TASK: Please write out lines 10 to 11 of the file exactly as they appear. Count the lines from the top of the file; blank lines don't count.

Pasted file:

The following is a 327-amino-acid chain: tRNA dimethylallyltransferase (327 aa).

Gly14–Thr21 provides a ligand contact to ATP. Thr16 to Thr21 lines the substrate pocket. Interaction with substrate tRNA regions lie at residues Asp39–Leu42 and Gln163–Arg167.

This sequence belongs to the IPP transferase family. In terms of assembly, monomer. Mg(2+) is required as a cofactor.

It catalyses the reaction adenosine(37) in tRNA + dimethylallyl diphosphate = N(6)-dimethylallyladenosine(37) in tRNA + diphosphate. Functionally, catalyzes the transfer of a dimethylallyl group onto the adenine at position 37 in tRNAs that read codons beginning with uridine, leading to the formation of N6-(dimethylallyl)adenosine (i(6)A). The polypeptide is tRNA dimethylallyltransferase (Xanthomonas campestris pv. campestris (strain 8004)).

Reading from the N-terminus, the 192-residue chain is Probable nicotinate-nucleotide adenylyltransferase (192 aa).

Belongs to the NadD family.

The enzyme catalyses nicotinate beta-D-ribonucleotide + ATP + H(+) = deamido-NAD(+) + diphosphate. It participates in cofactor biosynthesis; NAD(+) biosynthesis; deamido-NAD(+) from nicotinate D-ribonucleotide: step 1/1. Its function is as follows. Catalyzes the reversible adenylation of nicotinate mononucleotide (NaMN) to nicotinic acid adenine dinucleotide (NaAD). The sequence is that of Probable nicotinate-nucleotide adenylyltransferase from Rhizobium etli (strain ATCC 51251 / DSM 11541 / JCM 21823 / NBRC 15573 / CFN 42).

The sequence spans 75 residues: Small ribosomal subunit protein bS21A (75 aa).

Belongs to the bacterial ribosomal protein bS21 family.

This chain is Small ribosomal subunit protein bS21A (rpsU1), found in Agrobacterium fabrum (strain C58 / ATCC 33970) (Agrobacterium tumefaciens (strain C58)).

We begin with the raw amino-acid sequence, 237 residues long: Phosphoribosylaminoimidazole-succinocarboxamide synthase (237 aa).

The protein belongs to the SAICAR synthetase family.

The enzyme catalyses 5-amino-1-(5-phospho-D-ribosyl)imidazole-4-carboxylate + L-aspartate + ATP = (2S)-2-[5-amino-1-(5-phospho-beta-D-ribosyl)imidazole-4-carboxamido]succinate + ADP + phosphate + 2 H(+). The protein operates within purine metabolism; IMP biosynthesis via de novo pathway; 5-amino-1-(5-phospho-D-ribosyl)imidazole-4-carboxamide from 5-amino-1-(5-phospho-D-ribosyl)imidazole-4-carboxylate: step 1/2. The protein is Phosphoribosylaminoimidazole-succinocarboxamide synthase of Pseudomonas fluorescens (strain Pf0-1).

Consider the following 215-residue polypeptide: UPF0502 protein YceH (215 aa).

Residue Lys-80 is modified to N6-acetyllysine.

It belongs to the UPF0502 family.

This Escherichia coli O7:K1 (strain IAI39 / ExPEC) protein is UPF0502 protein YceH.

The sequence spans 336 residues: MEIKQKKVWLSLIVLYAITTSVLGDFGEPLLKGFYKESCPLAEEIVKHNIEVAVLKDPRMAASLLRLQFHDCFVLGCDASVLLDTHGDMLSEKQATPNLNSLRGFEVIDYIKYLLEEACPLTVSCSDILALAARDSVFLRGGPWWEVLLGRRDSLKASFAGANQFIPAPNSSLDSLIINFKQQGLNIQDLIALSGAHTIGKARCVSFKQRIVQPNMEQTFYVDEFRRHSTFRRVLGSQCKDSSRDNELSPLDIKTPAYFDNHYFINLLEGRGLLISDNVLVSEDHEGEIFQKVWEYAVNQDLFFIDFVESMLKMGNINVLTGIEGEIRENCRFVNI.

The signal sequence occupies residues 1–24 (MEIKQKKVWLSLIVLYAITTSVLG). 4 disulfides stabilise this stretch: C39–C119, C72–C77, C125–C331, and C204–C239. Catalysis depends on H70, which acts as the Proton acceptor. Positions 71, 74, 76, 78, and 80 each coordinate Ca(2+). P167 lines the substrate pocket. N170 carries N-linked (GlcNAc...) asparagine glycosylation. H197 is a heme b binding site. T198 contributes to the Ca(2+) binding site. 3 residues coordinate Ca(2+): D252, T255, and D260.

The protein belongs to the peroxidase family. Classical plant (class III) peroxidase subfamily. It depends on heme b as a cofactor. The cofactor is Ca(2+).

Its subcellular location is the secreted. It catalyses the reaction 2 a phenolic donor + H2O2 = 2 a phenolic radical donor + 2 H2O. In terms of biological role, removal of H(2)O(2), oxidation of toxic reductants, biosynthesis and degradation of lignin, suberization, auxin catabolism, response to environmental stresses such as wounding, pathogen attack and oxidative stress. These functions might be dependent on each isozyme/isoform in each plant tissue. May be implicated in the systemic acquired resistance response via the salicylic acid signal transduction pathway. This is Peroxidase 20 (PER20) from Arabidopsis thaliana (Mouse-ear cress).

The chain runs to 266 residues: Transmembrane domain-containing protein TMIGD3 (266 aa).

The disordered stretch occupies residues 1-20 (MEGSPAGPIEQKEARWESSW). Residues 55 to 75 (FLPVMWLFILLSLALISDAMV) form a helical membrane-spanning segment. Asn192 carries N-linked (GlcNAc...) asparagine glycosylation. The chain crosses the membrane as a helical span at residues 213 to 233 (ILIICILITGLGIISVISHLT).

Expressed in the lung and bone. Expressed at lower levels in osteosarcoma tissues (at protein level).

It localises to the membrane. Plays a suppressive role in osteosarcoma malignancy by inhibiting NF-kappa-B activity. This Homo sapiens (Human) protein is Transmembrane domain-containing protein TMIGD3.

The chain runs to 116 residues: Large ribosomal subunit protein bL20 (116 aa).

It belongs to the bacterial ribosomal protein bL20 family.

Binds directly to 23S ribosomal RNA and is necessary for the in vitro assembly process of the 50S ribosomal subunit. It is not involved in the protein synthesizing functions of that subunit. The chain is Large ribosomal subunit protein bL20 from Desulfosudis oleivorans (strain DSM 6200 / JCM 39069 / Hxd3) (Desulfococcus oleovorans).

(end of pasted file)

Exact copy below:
This chain is Small ribosomal subunit protein bS21A (rpsU1), found in Agrobacterium fabrum (strain C58 / ATCC 33970) (Agrobacterium tumefaciens (strain C58)).

We begin with the raw amino-acid sequence, 237 residues long: Phosphoribosylaminoimidazole-succinocarboxamide synthase (237 aa).